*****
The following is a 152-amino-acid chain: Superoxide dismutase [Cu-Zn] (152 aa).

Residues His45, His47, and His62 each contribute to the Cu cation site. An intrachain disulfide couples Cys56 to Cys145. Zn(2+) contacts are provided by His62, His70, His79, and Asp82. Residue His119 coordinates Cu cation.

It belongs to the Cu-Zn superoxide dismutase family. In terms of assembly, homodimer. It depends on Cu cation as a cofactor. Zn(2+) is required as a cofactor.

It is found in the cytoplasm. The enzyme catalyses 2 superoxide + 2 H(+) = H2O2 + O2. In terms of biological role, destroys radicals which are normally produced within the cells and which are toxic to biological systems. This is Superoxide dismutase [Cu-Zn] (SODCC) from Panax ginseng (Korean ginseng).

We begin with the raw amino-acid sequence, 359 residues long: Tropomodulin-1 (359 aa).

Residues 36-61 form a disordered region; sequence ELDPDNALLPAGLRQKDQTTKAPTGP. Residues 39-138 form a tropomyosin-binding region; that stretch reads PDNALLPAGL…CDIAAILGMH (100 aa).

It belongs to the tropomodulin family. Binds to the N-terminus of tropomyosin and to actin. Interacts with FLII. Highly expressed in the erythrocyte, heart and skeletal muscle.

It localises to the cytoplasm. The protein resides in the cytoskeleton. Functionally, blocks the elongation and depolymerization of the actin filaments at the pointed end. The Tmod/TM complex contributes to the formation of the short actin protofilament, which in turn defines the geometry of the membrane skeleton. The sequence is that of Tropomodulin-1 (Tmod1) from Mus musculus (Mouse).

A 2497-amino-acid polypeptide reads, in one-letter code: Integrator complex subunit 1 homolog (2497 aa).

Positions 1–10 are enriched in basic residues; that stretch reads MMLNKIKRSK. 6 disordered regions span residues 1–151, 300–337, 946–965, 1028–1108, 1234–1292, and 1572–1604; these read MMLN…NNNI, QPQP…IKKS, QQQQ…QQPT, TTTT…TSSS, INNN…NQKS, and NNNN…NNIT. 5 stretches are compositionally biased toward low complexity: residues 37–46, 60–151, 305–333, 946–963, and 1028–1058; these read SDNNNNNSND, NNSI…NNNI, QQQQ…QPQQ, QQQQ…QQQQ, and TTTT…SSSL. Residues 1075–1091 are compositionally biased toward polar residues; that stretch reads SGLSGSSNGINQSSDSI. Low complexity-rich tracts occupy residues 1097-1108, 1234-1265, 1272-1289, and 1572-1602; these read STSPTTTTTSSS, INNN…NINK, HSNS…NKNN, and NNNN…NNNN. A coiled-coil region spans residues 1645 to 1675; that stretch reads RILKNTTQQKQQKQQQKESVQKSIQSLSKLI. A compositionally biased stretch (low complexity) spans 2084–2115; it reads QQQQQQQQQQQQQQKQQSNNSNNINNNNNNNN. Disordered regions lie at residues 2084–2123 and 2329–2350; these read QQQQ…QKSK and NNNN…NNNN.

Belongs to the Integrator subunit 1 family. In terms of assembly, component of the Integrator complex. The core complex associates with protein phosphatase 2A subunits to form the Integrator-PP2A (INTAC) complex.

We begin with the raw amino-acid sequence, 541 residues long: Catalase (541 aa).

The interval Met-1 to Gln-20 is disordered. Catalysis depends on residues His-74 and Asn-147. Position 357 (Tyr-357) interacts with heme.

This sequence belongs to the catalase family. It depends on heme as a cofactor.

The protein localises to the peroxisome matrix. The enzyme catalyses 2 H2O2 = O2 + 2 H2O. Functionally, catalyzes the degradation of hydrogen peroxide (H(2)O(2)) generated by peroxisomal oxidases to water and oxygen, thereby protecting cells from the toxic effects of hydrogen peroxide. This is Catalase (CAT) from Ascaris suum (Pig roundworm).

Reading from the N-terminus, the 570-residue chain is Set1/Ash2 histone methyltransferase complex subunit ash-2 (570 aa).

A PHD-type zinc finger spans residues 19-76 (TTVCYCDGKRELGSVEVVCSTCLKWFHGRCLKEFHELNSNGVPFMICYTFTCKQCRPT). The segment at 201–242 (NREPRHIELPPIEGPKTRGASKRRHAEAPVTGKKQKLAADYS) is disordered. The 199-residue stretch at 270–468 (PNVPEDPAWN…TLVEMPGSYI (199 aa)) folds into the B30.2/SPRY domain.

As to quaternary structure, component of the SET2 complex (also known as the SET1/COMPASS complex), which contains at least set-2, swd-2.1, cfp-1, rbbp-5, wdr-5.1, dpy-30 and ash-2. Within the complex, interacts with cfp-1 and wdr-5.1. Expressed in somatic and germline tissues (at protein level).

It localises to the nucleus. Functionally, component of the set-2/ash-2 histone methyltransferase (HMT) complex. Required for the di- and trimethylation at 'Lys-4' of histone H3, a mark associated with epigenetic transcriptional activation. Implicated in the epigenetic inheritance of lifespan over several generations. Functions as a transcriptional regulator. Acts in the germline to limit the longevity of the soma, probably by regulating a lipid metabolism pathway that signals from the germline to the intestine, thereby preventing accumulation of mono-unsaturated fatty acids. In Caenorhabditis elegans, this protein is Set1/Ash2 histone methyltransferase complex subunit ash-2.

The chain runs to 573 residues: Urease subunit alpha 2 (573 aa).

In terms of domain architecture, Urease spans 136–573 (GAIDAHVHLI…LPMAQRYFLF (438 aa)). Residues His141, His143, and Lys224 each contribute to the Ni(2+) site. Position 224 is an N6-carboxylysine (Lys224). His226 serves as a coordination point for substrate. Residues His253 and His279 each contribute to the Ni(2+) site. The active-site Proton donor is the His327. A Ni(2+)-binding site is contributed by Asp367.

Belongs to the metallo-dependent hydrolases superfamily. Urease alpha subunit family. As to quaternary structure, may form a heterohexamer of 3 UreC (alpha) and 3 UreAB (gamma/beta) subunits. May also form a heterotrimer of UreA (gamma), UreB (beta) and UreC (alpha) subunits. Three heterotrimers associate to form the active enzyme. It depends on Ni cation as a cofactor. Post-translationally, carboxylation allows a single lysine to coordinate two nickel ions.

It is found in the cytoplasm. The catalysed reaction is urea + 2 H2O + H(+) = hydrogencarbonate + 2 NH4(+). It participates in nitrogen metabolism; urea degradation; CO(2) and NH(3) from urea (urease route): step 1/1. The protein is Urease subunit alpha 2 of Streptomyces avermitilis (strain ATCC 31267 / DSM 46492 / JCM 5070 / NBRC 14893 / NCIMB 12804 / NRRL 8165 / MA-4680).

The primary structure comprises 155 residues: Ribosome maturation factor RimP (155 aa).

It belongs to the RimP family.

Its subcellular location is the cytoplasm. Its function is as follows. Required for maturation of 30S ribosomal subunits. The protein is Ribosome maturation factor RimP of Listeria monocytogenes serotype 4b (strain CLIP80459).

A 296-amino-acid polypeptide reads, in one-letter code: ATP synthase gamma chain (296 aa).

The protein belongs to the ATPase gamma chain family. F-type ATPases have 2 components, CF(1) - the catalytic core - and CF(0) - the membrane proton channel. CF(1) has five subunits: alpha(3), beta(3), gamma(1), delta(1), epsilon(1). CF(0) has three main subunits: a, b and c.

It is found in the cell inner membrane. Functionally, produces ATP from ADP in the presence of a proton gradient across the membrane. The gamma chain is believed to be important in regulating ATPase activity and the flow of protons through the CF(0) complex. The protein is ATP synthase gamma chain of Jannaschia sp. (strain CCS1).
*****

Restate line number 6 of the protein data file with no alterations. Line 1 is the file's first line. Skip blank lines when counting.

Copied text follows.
Residues 36-61 form a disordered region; sequence ELDPDNALLPAGLRQKDQTTKAPTGP. Residues 39-138 form a tropomyosin-binding region; that stretch reads PDNALLPAGL…CDIAAILGMH (100 aa).